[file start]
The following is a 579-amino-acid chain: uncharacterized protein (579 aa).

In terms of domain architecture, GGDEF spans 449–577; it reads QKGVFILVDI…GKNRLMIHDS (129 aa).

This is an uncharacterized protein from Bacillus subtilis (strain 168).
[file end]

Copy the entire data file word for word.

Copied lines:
The following is a 579-amino-acid chain: uncharacterized protein (579 aa).

In terms of domain architecture, GGDEF spans 449–577; it reads QKGVFILVDI…GKNRLMIHDS (129 aa).

This is an uncharacterized protein from Bacillus subtilis (strain 168).